The latest Stewards Reports from Delaware Park reveal the following:
“Consultation with trainer Claudio Gonzalez with reference to a ‘sudden death’ on July 1st.” The victim, alas, was not disclosed; I will make inquiries.
Wednesday, the stewards reported a temperature of 94 degrees with an “extreme heat advisory“; they went on to mention that it was “straight to the gate, no post parade due to excessive heat.” Three horses were scratched for “anhydrosis” – failure of the sweat glands – another for “heat/best interest of the horse.” And yet, 59 horses were put to the whip in those oppressive conditions; one, 3-year-old Crossbow’s Wildcat, “collapsed [after finishing last] on the horse path returning to the barn due to a heat stroke – multiple lacerations.” Imagine that.
What the preceding constitutes is unmitigated animal cruelty – in fact, a felony under Delaware law. While we continue to work to end this vile industry, it can’t hurt to hold the bastards’ feet to the fire. Contact info for Delaware Attorney General Kathy Jennings: 302-577-8500, email@example.com. As for all who attended or gambled on those races Wednesday, two words: for shame.
From the Stewards Report for the Radnor Hunt Steeplechase in Pennsylvania May 18:
“DAPPER DAN fell at the 12th fence.”
“Both BALISTES and MUTIN fell at the 11th fence. The course vet reported that BALISTES was bleeding from the nose after his fall. He was…transported back to the barn area in the horse ambulance. [A vet] scoped the horse back at the barn and confirmed a pulmonary hemorrhage [and] possible sinus injury as a result of the fall.”
“The Stewards met with Barry Foley to discuss his continued borderline excessive use of the whip. Foley said he would try to be more aware of his whip use.”
This is horseracing.
Sunday, I reported on Ardrahan’s death at the Grand National in Maryland. The Equibase note – “fell, euthanized” – was, however, not entirely accurate. Yes, Ardrahan is indeed dead, but the recently released Stewards Report says this: “ADRAHAN [sic] was euthanized on the course although the vet told the Stewards that the horse had probably expired before she got to him.” So much for “humane death.”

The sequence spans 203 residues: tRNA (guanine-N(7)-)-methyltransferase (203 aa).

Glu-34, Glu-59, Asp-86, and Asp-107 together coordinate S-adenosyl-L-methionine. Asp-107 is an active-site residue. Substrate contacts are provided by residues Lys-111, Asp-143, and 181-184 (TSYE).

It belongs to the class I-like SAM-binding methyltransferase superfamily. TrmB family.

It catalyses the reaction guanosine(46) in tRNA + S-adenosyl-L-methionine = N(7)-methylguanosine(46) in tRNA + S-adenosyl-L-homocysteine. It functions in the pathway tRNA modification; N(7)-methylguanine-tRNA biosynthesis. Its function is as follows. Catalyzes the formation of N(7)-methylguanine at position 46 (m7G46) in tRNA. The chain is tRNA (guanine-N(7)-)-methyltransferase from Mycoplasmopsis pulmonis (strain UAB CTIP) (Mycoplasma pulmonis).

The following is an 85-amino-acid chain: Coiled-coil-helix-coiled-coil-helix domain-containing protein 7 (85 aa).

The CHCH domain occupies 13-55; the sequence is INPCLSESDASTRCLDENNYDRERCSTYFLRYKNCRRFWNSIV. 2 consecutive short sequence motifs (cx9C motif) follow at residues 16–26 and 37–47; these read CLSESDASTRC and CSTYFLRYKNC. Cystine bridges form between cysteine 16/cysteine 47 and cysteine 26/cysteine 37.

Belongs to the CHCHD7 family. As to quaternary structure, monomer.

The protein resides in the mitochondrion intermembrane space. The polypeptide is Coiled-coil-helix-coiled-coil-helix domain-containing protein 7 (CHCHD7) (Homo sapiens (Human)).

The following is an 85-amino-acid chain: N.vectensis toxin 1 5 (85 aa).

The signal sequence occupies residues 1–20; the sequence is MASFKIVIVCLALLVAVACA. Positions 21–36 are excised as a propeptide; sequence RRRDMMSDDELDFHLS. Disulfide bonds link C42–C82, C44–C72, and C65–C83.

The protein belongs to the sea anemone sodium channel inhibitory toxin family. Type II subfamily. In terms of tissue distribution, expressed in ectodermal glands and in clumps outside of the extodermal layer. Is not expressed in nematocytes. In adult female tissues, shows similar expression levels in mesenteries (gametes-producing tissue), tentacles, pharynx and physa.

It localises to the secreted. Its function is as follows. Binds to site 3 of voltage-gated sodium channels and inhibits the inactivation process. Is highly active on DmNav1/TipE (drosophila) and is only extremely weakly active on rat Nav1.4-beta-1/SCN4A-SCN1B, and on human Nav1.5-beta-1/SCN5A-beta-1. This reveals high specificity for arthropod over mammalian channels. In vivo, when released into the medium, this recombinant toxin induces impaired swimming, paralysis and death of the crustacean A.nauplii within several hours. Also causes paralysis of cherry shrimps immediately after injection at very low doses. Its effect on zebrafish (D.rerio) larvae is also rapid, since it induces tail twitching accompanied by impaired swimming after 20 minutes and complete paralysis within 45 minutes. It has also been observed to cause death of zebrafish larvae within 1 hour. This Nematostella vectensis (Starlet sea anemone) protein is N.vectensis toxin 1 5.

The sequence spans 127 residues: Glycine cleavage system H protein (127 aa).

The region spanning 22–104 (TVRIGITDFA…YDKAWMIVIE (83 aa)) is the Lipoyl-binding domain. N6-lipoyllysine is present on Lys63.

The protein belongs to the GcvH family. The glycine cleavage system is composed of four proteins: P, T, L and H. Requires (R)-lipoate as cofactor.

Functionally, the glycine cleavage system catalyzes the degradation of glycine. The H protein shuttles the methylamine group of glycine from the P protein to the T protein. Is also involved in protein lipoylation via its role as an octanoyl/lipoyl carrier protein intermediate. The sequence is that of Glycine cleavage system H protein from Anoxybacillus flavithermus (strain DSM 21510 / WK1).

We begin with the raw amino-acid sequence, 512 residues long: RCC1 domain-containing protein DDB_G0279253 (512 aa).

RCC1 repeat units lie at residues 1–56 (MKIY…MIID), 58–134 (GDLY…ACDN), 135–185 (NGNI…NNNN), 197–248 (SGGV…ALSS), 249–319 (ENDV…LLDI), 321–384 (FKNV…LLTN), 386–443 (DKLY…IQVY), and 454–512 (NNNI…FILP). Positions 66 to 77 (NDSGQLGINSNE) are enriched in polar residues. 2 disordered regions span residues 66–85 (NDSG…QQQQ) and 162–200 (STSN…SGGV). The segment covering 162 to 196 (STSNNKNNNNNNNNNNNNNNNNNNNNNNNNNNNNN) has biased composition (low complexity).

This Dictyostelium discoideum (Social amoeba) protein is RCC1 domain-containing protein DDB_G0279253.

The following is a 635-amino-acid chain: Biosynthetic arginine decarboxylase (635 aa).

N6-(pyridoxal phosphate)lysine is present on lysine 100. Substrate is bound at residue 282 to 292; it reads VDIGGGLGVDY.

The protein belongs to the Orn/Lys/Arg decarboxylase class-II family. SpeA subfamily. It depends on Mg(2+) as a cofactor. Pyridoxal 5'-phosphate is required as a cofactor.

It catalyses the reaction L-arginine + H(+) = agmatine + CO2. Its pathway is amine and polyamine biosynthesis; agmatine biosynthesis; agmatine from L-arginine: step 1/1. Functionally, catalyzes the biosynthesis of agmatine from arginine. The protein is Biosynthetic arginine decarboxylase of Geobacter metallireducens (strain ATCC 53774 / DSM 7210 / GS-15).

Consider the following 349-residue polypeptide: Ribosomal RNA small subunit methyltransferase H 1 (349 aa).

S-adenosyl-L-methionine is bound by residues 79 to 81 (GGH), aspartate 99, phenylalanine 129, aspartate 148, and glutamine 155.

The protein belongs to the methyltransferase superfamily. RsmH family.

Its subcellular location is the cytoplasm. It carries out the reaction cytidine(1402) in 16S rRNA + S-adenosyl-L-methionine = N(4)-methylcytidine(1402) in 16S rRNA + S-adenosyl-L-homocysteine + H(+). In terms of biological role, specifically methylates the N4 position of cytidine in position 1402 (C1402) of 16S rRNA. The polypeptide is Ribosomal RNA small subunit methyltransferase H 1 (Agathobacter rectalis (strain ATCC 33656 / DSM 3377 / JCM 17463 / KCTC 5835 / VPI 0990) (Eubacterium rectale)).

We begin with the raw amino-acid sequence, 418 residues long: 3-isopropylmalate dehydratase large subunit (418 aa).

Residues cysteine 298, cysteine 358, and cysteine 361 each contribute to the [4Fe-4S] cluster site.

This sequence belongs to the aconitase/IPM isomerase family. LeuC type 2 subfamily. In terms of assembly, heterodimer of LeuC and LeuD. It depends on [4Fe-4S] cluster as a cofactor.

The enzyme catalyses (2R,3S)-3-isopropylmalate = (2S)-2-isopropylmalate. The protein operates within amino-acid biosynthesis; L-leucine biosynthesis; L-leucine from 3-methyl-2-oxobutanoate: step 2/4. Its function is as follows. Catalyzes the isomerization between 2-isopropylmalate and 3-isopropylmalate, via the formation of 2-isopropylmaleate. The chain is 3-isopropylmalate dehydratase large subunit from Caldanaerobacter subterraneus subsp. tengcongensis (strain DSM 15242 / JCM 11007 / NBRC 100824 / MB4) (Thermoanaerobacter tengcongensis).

Saturday, at the Middleburg Steeplechase in Virginia, Special Relation “pulled up lame.” But, lame though he was, no van was used; he, like the mortally injured (broken neck) Special Skills, was made to walk off on his own. Later, the stewards told us why:
“The Stewards met with Jack Fisher after the last race to discuss SPECIAL RELATION not having been vanned off the course. Jack had already discussed the situation with Dr Reynolds Coles and it was a constructive conversation. It was evident that Jack had weighed a number of relevant considerations in deciding how best to attend to his horse, including the potential damage to the course from bringing the horse ambulance onto the stretch and the time that would be required to do so.”
So, the lame Special Relation was denied transportation because of “the potential damage to the course from bringing the horse ambulance onto the stretch and the time that would be required to do so.” Oh, how they love their “equine athletes.” Oh, how they are “like members of the family.” Oh, how I hold them in contempt.